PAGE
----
Many professionals and as many hobbyist are considering supplementing their income with stock/microstock photography. I do that myself. It requires some skill and certain persistance, but is also well travelled road, so why not use experience of others?
For those interested, here is a collection of some useful links. You will find here posts and articles discussing the business model of stock agencies as well as practical tips in this week’s collection from Around the Web.
- For total newbies, Virtual Photography Studio put up a starting kit, including a video explaining what microsotock is, along with few links to useful tutorials to get you going.
- Two-post series written for Digital Photography School by Dale Wilson discusses the economical consideration of submitting images to microstock. Part one explains the revenue models, part two talks about the history of stock agencies and how the market was changing over the years. Be ready for some hard truths!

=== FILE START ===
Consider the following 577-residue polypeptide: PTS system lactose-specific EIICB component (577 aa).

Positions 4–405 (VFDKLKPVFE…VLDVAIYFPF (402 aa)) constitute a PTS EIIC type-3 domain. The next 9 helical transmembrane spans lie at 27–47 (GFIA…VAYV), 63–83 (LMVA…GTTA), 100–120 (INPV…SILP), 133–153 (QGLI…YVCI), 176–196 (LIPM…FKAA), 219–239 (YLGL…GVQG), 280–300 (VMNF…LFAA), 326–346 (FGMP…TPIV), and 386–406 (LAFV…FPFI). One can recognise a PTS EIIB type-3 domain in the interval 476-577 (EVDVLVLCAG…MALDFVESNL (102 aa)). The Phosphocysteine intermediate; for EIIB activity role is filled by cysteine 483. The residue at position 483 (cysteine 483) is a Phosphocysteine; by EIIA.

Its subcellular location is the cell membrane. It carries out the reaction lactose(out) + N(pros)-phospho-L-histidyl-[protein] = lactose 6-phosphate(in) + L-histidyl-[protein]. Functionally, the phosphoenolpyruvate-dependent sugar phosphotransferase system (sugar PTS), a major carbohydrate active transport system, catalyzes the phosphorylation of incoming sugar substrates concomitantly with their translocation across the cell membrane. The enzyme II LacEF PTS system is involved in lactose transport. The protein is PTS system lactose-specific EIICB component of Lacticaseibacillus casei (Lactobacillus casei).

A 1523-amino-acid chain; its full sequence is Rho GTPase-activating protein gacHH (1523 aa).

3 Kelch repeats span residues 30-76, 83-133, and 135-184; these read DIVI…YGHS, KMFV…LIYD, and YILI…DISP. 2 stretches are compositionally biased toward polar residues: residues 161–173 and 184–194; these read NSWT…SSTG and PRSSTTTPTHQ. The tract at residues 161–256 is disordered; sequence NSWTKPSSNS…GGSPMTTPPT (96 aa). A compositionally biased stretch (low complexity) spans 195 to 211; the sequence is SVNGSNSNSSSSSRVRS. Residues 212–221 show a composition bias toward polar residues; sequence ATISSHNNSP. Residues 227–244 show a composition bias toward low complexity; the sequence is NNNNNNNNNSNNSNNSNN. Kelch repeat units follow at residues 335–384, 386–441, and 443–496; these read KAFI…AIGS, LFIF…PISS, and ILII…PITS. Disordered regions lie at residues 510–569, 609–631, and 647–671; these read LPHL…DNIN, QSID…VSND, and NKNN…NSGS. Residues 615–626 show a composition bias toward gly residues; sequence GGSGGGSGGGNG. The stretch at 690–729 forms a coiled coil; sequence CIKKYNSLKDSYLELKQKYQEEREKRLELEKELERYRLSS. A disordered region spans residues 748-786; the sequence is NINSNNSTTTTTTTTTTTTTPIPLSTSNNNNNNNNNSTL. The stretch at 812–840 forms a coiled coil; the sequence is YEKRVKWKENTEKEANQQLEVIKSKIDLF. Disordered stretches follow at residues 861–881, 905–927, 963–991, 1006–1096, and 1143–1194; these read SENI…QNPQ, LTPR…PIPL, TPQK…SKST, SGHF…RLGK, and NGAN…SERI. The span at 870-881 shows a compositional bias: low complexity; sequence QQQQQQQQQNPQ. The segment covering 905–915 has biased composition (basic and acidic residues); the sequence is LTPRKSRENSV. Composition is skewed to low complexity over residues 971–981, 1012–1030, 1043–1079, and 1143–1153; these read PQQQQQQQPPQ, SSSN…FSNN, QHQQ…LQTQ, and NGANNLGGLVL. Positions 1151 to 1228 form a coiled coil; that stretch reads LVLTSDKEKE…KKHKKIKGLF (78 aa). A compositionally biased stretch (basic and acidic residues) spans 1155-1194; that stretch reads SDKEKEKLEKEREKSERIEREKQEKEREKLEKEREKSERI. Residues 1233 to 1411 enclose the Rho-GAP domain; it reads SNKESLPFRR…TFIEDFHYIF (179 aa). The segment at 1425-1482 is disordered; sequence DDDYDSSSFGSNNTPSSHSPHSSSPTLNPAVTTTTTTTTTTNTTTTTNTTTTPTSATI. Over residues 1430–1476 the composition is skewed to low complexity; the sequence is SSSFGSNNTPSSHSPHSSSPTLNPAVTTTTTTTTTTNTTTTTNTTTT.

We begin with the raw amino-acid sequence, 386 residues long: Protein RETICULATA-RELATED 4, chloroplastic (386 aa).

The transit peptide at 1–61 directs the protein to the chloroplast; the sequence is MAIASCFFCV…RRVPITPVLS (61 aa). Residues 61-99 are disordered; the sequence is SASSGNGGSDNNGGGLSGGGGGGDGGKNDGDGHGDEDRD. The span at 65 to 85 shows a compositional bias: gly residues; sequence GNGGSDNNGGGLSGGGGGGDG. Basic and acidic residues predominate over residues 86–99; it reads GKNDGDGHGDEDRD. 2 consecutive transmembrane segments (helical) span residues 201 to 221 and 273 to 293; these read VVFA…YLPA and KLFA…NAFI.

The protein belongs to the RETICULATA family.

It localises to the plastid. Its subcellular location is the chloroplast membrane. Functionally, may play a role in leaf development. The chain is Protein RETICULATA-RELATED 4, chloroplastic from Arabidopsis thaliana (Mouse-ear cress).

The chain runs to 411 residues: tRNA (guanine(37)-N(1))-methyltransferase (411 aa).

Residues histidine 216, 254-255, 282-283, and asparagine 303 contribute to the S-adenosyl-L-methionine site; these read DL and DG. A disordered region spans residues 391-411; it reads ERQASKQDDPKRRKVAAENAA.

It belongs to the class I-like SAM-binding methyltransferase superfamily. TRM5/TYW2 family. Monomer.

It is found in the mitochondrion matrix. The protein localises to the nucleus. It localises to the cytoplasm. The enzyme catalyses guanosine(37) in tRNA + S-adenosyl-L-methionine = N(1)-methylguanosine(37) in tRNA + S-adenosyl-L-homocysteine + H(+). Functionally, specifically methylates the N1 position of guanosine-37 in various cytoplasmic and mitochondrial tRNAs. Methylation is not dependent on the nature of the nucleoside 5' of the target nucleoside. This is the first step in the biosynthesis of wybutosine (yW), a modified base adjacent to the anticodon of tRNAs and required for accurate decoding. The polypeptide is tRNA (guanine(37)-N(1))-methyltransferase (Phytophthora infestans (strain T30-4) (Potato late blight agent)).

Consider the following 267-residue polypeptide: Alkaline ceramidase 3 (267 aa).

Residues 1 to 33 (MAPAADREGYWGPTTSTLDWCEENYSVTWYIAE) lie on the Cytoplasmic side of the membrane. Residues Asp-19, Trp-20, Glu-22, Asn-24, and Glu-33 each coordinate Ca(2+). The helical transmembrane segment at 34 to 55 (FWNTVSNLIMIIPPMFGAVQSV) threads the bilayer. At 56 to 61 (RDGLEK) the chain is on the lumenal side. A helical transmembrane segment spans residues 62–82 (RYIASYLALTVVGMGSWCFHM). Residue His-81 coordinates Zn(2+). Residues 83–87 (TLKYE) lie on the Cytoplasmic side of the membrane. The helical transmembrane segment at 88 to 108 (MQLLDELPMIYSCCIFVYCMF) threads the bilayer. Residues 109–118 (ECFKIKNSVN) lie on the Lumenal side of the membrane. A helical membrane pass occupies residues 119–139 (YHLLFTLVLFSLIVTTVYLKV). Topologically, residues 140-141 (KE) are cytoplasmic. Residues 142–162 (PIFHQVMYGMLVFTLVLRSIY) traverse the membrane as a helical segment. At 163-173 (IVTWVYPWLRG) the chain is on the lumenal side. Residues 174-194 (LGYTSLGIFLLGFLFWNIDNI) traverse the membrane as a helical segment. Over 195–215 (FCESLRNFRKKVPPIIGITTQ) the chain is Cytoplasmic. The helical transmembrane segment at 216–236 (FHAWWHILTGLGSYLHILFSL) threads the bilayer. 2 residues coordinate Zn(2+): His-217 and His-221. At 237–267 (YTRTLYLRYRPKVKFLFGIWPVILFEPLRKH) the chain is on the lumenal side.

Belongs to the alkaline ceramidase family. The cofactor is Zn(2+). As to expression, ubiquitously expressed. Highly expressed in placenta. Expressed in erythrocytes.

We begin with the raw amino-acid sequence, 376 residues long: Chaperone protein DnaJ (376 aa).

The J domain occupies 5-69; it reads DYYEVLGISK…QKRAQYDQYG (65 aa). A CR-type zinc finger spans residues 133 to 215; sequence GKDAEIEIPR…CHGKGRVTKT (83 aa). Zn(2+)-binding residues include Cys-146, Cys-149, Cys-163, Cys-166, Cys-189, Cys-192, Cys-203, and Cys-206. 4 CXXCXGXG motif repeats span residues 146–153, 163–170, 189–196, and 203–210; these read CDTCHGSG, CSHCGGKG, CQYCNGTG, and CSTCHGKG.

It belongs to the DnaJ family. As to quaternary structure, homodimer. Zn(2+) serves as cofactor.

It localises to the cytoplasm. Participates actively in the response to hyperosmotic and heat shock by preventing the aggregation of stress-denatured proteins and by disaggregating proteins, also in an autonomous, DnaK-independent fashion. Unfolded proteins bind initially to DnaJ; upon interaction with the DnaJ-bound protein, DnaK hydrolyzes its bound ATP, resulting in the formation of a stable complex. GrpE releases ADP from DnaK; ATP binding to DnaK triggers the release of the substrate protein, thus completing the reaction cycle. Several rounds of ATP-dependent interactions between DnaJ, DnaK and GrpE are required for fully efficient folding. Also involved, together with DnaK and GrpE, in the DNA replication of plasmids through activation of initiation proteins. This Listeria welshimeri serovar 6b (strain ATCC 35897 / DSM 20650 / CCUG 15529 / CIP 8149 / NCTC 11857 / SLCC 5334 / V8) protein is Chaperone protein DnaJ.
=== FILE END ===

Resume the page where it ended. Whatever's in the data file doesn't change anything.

- Perhaps directed more towards traditional stock photographers, John Lund brings up few important things to consider before choosing the stock agency to work with.
- Soctt Wyden Kivowitz did a short Q&A with iStock photo exclusive photographer Nicole S. Young, who also authored great e-book on selling images to microsotcok agencies, “(micro)STOCK: From Passion to Paycheck”. Nicole knows ins and outs of iStock, and shares her experience freely.
- Luis Alvarez wrote a guest post for Microstock Diaries, outlining the stock photographer survival guide in the times of commoditization of the industry.
This post is not intended to be a discussion of ethical issues of existence of stock, and especially (micro)stock companies. And these days, not only some more “traditional” stock companies seem to be geting the heat as well (take Getty for example and its recent scandal).
The image to accompany this post is one of my most popular with Shutterstock. I have a lot of images of random object on white seamless backgroud, which sell rather way- including a collection of my Mom’s flowers and vases.